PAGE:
Ralphe Research Group

Our Research Group is interested in understanding how mutations in genes encoding important regulatory proteins within cardiac cells lead to the development of hypertrophic cardiomyopathy. Studies focus primarily on mutations in cardiac myosin binding protein C (cMyBP-C), a protein that regulates contractility and functional reserve of the heart. Mutations in cMyBP-C are recognized as a leading cause of familial hypertrophic cardiomyopathy.

Our current approaches employ a novel 3D engineered cardiac tissue model using late fetal or early neonatal mouse cardiomyocytes from which we gather molecular, metabolic, and contractile data. Using human-derived induced pluripotent stem cells (iPS cells) we can study cardiomyocytes from individuals carrying specific HCM-associated mutations. Our living integrated cardiac tissue model can be applied to understanding normal and abnormal physiology as well as identifying the impact of known or unknown compounds on cardiac performance.

The lab is equipped with standard and high-throughput molecular tools as well as two physiology work stations that measure muscle contractility (twitch force amplitude and kinetics of contraction and relaction). The first is equipped with a high speed length controller to dynamically mimic loading conditions and a force transducer integrated with an IonOptix system for measuring dynamic intracellular signaling events including calcium transients and NADH oxidation. The second station is designed to measure oxygen consumption and metabolic activity while gathering simultaneous force data. With these tools we can measure simultaneous intracellular events and integrated tissue contractile performance.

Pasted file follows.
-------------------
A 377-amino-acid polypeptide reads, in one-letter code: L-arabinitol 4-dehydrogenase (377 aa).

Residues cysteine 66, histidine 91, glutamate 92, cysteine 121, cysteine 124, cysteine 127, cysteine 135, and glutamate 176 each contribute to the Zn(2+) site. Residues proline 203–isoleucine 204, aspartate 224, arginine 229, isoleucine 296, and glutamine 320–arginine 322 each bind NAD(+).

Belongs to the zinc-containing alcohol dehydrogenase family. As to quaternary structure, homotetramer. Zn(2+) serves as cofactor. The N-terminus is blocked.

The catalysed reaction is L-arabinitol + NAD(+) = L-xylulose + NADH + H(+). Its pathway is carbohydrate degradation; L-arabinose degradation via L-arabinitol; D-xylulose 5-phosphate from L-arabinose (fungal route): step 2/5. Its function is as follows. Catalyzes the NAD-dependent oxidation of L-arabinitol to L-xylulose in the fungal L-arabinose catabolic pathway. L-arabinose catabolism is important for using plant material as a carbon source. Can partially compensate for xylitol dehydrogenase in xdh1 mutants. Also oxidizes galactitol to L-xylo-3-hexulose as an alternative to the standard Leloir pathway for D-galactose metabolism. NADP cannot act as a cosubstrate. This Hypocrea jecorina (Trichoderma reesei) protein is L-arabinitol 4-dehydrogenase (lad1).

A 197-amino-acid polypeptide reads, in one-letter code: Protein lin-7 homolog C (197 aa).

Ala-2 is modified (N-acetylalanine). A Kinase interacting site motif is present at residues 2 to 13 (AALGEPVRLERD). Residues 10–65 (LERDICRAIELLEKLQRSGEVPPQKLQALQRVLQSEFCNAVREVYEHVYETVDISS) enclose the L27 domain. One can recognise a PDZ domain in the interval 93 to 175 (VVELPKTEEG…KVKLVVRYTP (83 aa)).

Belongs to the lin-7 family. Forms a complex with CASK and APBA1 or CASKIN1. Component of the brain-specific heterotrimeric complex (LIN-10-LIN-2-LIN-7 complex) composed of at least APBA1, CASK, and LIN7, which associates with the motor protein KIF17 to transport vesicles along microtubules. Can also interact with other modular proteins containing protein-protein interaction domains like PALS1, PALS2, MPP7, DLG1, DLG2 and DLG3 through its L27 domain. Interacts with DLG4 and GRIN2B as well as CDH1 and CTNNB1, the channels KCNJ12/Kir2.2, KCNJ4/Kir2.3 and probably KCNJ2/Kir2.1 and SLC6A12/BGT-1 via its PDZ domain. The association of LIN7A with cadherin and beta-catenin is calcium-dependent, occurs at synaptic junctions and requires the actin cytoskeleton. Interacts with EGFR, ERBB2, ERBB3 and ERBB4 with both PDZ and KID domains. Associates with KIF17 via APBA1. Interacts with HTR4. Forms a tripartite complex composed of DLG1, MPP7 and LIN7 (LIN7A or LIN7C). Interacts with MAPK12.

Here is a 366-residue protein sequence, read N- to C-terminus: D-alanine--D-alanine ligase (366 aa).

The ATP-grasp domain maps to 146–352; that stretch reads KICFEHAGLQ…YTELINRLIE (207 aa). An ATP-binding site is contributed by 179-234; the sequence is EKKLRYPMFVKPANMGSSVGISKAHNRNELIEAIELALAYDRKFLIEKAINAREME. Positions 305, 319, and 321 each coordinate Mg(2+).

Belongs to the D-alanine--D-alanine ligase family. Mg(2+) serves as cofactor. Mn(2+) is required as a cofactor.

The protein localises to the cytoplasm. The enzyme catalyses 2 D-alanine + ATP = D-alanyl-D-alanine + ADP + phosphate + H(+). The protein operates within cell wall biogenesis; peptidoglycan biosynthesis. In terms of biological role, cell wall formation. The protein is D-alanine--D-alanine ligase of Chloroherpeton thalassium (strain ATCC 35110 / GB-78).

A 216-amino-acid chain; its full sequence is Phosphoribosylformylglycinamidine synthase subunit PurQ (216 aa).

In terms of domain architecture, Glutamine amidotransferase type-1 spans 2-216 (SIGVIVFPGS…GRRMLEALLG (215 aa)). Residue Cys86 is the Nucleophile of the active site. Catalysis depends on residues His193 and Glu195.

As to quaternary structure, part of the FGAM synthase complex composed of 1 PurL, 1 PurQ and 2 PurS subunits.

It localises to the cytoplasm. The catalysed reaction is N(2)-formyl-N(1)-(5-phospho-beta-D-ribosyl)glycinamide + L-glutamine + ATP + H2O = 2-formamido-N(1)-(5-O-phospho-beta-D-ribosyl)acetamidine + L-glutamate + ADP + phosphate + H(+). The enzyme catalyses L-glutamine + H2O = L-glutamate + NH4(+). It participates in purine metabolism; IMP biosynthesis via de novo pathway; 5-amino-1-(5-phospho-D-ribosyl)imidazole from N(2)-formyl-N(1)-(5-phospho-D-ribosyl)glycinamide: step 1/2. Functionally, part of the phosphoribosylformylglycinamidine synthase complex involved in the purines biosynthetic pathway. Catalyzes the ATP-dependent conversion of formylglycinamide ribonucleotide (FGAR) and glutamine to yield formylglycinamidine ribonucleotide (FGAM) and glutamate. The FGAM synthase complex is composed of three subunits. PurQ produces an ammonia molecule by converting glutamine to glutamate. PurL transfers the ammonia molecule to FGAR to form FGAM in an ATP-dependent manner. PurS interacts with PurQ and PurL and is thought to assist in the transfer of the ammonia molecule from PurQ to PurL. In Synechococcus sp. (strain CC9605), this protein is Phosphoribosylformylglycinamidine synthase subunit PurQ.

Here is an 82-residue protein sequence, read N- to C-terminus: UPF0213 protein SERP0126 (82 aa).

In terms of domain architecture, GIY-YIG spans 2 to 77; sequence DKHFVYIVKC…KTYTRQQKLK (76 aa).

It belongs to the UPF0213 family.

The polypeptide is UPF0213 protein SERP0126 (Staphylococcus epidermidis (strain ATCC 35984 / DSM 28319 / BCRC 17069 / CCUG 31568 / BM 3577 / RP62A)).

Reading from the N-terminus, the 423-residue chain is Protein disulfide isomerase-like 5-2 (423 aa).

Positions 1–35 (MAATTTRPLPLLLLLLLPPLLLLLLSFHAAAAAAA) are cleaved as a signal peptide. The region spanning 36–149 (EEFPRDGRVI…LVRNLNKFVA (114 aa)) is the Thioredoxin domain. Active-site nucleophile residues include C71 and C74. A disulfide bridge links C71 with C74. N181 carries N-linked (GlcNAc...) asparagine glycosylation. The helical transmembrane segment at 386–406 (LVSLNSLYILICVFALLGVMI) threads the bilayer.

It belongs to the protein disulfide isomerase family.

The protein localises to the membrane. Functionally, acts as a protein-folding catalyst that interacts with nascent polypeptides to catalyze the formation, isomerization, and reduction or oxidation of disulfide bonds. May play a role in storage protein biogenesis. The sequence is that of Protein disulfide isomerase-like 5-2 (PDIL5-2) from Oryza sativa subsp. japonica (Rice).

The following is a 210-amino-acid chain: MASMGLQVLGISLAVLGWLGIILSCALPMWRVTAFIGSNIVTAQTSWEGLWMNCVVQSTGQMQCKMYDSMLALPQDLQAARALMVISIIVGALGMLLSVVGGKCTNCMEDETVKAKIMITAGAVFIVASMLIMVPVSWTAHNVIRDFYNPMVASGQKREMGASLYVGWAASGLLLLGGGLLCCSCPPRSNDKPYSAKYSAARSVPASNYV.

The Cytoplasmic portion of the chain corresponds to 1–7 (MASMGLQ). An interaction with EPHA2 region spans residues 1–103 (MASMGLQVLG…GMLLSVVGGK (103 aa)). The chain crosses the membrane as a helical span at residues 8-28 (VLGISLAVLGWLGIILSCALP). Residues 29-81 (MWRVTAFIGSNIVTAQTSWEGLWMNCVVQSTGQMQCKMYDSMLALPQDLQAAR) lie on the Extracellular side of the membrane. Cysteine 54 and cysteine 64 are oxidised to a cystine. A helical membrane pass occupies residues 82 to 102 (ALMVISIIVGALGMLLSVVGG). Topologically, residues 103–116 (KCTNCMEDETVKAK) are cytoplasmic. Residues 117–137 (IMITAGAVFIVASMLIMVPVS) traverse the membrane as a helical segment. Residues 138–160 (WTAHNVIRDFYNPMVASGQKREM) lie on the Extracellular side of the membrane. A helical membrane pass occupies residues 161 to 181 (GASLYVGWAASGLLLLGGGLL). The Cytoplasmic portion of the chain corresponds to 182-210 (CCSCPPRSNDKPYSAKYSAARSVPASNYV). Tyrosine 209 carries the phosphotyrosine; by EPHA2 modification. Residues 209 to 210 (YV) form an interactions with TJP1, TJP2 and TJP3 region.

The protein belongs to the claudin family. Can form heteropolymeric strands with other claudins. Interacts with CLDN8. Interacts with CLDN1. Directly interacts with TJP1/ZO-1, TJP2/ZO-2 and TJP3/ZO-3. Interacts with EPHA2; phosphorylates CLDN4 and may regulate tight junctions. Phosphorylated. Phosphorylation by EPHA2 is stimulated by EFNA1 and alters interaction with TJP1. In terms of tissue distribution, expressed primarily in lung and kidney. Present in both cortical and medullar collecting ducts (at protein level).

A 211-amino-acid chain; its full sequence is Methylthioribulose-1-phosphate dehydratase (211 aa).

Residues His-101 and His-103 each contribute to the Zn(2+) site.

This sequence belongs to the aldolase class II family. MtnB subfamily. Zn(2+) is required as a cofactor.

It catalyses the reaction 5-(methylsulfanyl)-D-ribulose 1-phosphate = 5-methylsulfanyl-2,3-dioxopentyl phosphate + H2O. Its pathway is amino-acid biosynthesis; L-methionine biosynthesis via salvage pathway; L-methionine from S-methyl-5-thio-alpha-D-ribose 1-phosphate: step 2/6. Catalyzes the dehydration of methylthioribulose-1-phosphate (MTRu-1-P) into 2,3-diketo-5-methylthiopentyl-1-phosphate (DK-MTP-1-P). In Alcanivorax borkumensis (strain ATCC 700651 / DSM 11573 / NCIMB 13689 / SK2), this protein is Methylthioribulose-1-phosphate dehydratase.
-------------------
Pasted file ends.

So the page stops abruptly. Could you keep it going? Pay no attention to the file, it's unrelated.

The lab is located in the state-of-the-art Wisconsin Institute for Medical Research (WIMR) on the campus of UW-Madison.

Wisconsin Institute for Medical Research (WIMR)

The Ralphe lab offers an ideal learning environment for undergraduates, PhD and MD-PhD students, and Fellows. The collaborative setting supports highly motivated individuals along their path towards an independent scientific career.

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